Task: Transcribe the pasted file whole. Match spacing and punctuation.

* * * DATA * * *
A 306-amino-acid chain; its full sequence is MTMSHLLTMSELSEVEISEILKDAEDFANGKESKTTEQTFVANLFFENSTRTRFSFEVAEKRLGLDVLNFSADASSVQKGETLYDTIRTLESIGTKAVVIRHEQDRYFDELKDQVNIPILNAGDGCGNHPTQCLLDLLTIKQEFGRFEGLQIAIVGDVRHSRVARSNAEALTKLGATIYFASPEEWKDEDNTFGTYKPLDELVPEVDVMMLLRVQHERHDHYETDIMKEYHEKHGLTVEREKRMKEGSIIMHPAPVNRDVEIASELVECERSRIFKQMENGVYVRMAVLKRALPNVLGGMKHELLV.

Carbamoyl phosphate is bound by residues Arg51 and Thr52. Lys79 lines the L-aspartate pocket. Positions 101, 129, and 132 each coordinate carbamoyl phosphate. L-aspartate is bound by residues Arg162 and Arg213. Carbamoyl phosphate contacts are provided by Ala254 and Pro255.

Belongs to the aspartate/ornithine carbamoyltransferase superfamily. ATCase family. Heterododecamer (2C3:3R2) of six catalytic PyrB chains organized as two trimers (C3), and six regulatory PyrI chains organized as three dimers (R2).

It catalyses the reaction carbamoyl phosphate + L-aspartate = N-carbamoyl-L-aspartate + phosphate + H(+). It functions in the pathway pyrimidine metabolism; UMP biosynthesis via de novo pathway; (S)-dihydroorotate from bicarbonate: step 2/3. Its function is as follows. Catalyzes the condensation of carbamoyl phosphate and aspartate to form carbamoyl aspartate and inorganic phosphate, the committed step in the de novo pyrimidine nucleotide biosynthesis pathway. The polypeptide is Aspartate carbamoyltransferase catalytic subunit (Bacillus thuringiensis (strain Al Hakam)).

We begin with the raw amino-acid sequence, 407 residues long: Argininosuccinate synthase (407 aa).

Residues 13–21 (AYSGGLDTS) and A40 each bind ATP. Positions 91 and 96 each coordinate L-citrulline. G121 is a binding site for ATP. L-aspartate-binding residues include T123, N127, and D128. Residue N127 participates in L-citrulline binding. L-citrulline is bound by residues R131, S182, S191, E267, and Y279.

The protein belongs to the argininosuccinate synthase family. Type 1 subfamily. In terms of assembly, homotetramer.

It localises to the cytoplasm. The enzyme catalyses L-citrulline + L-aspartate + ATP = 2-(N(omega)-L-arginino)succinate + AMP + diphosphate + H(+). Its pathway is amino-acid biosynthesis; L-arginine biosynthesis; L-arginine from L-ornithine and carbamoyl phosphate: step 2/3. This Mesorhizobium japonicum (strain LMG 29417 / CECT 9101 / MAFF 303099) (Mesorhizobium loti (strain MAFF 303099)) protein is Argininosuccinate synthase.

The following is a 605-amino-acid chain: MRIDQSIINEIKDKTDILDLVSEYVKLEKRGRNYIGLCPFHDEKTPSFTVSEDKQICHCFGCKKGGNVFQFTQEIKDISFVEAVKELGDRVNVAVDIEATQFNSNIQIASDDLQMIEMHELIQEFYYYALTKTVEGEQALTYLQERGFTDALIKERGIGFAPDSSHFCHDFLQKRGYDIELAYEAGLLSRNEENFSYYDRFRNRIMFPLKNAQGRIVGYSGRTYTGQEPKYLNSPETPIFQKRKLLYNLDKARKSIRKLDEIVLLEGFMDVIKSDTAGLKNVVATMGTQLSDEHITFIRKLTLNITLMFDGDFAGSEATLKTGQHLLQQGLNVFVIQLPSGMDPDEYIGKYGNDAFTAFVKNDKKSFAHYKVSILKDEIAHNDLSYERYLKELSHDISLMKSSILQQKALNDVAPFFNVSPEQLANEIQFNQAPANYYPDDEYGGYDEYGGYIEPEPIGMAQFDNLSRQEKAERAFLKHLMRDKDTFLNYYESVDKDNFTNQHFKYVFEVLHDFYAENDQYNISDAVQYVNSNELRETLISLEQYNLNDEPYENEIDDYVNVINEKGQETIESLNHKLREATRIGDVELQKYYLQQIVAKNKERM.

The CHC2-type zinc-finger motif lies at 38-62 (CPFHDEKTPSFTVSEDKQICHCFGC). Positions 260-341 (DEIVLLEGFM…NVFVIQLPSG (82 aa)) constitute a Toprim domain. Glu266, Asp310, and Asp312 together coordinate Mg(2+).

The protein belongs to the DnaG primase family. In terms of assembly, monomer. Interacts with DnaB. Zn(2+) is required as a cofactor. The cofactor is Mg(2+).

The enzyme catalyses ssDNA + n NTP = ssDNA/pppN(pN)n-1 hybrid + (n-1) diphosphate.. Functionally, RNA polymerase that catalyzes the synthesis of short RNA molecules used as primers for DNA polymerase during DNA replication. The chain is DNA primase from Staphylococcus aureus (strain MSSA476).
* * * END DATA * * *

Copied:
A 306-amino-acid chain; its full sequence is MTMSHLLTMSELSEVEISEILKDAEDFANGKESKTTEQTFVANLFFENSTRTRFSFEVAEKRLGLDVLNFSADASSVQKGETLYDTIRTLESIGTKAVVIRHEQDRYFDELKDQVNIPILNAGDGCGNHPTQCLLDLLTIKQEFGRFEGLQIAIVGDVRHSRVARSNAEALTKLGATIYFASPEEWKDEDNTFGTYKPLDELVPEVDVMMLLRVQHERHDHYETDIMKEYHEKHGLTVEREKRMKEGSIIMHPAPVNRDVEIASELVECERSRIFKQMENGVYVRMAVLKRALPNVLGGMKHELLV.

Carbamoyl phosphate is bound by residues Arg51 and Thr52. Lys79 lines the L-aspartate pocket. Positions 101, 129, and 132 each coordinate carbamoyl phosphate. L-aspartate is bound by residues Arg162 and Arg213. Carbamoyl phosphate contacts are provided by Ala254 and Pro255.

Belongs to the aspartate/ornithine carbamoyltransferase superfamily. ATCase family. Heterododecamer (2C3:3R2) of six catalytic PyrB chains organized as two trimers (C3), and six regulatory PyrI chains organized as three dimers (R2).

It catalyses the reaction carbamoyl phosphate + L-aspartate = N-carbamoyl-L-aspartate + phosphate + H(+). It functions in the pathway pyrimidine metabolism; UMP biosynthesis via de novo pathway; (S)-dihydroorotate from bicarbonate: step 2/3. Its function is as follows. Catalyzes the condensation of carbamoyl phosphate and aspartate to form carbamoyl aspartate and inorganic phosphate, the committed step in the de novo pyrimidine nucleotide biosynthesis pathway. The polypeptide is Aspartate carbamoyltransferase catalytic subunit (Bacillus thuringiensis (strain Al Hakam)).

We begin with the raw amino-acid sequence, 407 residues long: Argininosuccinate synthase (407 aa).

Residues 13–21 (AYSGGLDTS) and A40 each bind ATP. Positions 91 and 96 each coordinate L-citrulline. G121 is a binding site for ATP. L-aspartate-binding residues include T123, N127, and D128. Residue N127 participates in L-citrulline binding. L-citrulline is bound by residues R131, S182, S191, E267, and Y279.

The protein belongs to the argininosuccinate synthase family. Type 1 subfamily. In terms of assembly, homotetramer.

It localises to the cytoplasm. The enzyme catalyses L-citrulline + L-aspartate + ATP = 2-(N(omega)-L-arginino)succinate + AMP + diphosphate + H(+). Its pathway is amino-acid biosynthesis; L-arginine biosynthesis; L-arginine from L-ornithine and carbamoyl phosphate: step 2/3. This Mesorhizobium japonicum (strain LMG 29417 / CECT 9101 / MAFF 303099) (Mesorhizobium loti (strain MAFF 303099)) protein is Argininosuccinate synthase.

The following is a 605-amino-acid chain: MRIDQSIINEIKDKTDILDLVSEYVKLEKRGRNYIGLCPFHDEKTPSFTVSEDKQICHCFGCKKGGNVFQFTQEIKDISFVEAVKELGDRVNVAVDIEATQFNSNIQIASDDLQMIEMHELIQEFYYYALTKTVEGEQALTYLQERGFTDALIKERGIGFAPDSSHFCHDFLQKRGYDIELAYEAGLLSRNEENFSYYDRFRNRIMFPLKNAQGRIVGYSGRTYTGQEPKYLNSPETPIFQKRKLLYNLDKARKSIRKLDEIVLLEGFMDVIKSDTAGLKNVVATMGTQLSDEHITFIRKLTLNITLMFDGDFAGSEATLKTGQHLLQQGLNVFVIQLPSGMDPDEYIGKYGNDAFTAFVKNDKKSFAHYKVSILKDEIAHNDLSYERYLKELSHDISLMKSSILQQKALNDVAPFFNVSPEQLANEIQFNQAPANYYPDDEYGGYDEYGGYIEPEPIGMAQFDNLSRQEKAERAFLKHLMRDKDTFLNYYESVDKDNFTNQHFKYVFEVLHDFYAENDQYNISDAVQYVNSNELRETLISLEQYNLNDEPYENEIDDYVNVINEKGQETIESLNHKLREATRIGDVELQKYYLQQIVAKNKERM.

The CHC2-type zinc-finger motif lies at 38-62 (CPFHDEKTPSFTVSEDKQICHCFGC). Positions 260-341 (DEIVLLEGFM…NVFVIQLPSG (82 aa)) constitute a Toprim domain. Glu266, Asp310, and Asp312 together coordinate Mg(2+).

The protein belongs to the DnaG primase family. In terms of assembly, monomer. Interacts with DnaB. Zn(2+) is required as a cofactor. The cofactor is Mg(2+).

The enzyme catalyses ssDNA + n NTP = ssDNA/pppN(pN)n-1 hybrid + (n-1) diphosphate.. Functionally, RNA polymerase that catalyzes the synthesis of short RNA molecules used as primers for DNA polymerase during DNA replication. The chain is DNA primase from Staphylococcus aureus (strain MSSA476).